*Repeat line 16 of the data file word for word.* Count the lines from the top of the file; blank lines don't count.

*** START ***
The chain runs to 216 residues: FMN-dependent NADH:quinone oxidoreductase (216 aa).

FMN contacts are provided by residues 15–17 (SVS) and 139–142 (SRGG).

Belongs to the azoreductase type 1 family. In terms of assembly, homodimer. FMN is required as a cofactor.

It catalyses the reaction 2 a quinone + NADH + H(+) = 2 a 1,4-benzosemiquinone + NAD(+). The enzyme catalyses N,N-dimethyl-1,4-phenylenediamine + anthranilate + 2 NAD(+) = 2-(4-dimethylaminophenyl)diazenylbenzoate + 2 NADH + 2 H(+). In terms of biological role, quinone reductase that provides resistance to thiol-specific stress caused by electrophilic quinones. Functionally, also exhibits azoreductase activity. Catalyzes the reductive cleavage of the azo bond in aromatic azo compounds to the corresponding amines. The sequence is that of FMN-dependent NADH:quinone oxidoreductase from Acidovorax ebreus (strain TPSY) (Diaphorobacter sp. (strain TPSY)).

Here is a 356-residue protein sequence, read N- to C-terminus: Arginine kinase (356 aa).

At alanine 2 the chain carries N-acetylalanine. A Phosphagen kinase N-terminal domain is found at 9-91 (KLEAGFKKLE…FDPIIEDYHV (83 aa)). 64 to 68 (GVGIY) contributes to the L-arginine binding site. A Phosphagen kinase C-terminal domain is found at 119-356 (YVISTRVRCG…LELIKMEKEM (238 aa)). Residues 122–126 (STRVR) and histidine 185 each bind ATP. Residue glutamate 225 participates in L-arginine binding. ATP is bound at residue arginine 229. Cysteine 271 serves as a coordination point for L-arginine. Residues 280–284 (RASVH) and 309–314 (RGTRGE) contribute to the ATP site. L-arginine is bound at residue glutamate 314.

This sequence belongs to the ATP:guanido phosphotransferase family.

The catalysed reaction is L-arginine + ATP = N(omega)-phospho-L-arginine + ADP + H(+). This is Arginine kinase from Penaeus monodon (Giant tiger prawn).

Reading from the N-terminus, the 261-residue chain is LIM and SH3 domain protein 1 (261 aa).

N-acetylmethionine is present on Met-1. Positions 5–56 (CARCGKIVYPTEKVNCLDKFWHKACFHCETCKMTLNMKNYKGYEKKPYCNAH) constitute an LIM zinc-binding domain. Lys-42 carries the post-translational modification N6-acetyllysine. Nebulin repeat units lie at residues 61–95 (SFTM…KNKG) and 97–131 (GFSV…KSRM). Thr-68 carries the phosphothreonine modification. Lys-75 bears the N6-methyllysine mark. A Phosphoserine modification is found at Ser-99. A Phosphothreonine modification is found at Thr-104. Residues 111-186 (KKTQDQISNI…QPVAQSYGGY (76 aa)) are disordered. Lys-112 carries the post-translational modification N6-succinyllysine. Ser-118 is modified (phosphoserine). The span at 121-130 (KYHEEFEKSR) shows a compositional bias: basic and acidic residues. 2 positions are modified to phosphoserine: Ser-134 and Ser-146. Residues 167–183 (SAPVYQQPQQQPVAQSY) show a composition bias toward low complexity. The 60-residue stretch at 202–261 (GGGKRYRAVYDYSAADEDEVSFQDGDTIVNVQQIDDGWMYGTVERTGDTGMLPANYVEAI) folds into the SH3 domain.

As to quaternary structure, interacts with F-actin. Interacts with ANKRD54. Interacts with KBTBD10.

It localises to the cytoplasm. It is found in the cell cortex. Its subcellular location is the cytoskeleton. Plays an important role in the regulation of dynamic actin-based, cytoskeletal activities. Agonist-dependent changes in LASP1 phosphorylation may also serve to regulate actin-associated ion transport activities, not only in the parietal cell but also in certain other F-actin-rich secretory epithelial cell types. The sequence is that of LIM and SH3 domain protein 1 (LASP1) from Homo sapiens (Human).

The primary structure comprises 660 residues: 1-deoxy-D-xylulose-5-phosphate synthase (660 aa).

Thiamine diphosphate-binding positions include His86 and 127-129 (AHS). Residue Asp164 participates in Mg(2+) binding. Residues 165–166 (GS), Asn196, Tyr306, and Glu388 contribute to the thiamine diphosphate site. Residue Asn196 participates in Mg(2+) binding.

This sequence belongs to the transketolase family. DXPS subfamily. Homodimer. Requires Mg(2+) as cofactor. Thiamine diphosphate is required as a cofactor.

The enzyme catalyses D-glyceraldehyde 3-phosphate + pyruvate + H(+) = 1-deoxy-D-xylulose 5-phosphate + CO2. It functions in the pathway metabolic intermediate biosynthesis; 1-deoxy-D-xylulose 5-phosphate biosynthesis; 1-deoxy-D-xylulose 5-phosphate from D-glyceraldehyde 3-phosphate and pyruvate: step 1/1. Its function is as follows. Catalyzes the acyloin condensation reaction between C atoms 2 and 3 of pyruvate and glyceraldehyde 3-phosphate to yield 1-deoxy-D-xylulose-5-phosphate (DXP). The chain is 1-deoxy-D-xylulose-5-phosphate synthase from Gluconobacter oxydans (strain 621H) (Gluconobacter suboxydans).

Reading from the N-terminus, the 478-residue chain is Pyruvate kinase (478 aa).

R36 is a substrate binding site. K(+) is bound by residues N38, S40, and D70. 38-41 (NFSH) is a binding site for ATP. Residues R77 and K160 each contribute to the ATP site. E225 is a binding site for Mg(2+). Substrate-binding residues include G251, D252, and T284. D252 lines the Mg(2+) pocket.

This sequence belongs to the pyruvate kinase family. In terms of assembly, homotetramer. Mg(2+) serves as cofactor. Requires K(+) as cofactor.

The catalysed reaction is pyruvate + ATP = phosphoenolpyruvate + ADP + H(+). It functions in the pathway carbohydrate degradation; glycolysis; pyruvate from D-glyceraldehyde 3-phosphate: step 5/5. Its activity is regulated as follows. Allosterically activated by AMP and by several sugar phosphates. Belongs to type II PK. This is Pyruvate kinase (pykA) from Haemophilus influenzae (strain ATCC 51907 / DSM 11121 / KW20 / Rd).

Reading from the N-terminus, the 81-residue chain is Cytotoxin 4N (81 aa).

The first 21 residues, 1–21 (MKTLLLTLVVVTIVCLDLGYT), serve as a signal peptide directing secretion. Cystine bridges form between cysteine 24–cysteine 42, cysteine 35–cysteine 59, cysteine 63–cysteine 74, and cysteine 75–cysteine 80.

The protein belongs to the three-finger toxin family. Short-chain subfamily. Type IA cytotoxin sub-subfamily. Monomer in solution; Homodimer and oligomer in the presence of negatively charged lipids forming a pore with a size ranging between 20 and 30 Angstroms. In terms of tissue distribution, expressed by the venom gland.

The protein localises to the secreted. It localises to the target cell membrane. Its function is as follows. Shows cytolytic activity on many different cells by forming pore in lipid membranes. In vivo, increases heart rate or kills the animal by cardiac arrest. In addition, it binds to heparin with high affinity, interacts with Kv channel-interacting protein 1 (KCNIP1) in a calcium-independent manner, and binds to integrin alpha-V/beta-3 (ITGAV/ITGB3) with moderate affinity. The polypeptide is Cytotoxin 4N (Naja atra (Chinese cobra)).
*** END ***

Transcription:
The enzyme catalyses D-glyceraldehyde 3-phosphate + pyruvate + H(+) = 1-deoxy-D-xylulose 5-phosphate + CO2. It functions in the pathway metabolic intermediate biosynthesis; 1-deoxy-D-xylulose 5-phosphate biosynthesis; 1-deoxy-D-xylulose 5-phosphate from D-glyceraldehyde 3-phosphate and pyruvate: step 1/1. Its function is as follows. Catalyzes the acyloin condensation reaction between C atoms 2 and 3 of pyruvate and glyceraldehyde 3-phosphate to yield 1-deoxy-D-xylulose-5-phosphate (DXP). The chain is 1-deoxy-D-xylulose-5-phosphate synthase from Gluconobacter oxydans (strain 621H) (Gluconobacter suboxydans).